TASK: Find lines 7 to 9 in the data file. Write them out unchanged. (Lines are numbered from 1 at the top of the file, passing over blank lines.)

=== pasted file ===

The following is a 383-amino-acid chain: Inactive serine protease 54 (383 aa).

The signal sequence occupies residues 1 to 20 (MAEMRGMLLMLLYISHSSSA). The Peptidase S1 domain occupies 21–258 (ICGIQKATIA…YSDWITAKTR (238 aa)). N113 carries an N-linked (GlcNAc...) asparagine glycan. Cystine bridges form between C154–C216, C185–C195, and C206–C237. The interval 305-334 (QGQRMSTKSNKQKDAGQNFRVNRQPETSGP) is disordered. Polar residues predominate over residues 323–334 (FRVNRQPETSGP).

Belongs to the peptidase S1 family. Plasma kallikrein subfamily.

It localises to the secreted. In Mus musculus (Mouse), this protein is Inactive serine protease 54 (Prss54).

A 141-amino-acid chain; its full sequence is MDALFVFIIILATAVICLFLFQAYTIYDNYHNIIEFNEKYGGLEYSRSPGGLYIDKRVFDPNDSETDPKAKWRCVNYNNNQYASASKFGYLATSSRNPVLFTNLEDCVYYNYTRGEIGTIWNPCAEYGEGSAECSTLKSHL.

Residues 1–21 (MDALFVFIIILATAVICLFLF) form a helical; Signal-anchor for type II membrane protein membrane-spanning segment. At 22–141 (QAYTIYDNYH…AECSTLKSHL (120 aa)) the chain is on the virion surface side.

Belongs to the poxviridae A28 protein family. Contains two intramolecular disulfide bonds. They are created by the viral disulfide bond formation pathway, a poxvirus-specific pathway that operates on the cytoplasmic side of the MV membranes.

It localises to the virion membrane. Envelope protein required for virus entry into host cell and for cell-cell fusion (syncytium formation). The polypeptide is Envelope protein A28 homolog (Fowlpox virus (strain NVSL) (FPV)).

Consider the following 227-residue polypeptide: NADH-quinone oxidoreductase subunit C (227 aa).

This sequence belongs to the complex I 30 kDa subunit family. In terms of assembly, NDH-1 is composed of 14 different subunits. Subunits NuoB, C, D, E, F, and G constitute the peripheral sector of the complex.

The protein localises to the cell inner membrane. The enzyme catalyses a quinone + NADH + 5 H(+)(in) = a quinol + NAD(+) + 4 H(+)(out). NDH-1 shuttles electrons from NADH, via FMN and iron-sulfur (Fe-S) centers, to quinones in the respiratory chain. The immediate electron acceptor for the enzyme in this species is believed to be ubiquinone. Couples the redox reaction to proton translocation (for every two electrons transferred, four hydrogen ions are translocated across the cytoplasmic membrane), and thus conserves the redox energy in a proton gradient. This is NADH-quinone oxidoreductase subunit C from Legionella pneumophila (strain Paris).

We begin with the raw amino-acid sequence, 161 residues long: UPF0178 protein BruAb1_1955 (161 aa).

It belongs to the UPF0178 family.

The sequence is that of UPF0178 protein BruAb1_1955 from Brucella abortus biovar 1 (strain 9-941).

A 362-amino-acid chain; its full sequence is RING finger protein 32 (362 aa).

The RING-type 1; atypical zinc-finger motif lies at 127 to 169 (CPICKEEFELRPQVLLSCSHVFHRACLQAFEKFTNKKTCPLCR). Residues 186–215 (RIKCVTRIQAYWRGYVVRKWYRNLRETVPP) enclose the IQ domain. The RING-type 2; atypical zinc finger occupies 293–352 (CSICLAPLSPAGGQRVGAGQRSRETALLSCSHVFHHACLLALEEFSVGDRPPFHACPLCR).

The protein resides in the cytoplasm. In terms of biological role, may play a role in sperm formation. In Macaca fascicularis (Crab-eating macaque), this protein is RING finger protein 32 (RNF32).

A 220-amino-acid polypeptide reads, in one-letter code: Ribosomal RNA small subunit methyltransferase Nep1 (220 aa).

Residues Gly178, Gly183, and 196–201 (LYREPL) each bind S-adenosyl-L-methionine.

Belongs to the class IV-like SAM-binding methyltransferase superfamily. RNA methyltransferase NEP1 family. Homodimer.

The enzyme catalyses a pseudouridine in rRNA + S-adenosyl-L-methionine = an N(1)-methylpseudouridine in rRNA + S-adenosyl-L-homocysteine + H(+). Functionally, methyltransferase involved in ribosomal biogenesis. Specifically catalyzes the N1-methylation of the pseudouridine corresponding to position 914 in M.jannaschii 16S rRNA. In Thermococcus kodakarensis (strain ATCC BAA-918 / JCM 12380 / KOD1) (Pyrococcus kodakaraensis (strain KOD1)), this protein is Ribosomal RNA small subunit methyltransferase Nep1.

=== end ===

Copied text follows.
Belongs to the poxviridae A28 protein family. Contains two intramolecular disulfide bonds. They are created by the viral disulfide bond formation pathway, a poxvirus-specific pathway that operates on the cytoplasmic side of the MV membranes.

It localises to the virion membrane. Envelope protein required for virus entry into host cell and for cell-cell fusion (syncytium formation). The polypeptide is Envelope protein A28 homolog (Fowlpox virus (strain NVSL) (FPV)).

Consider the following 227-residue polypeptide: NADH-quinone oxidoreductase subunit C (227 aa).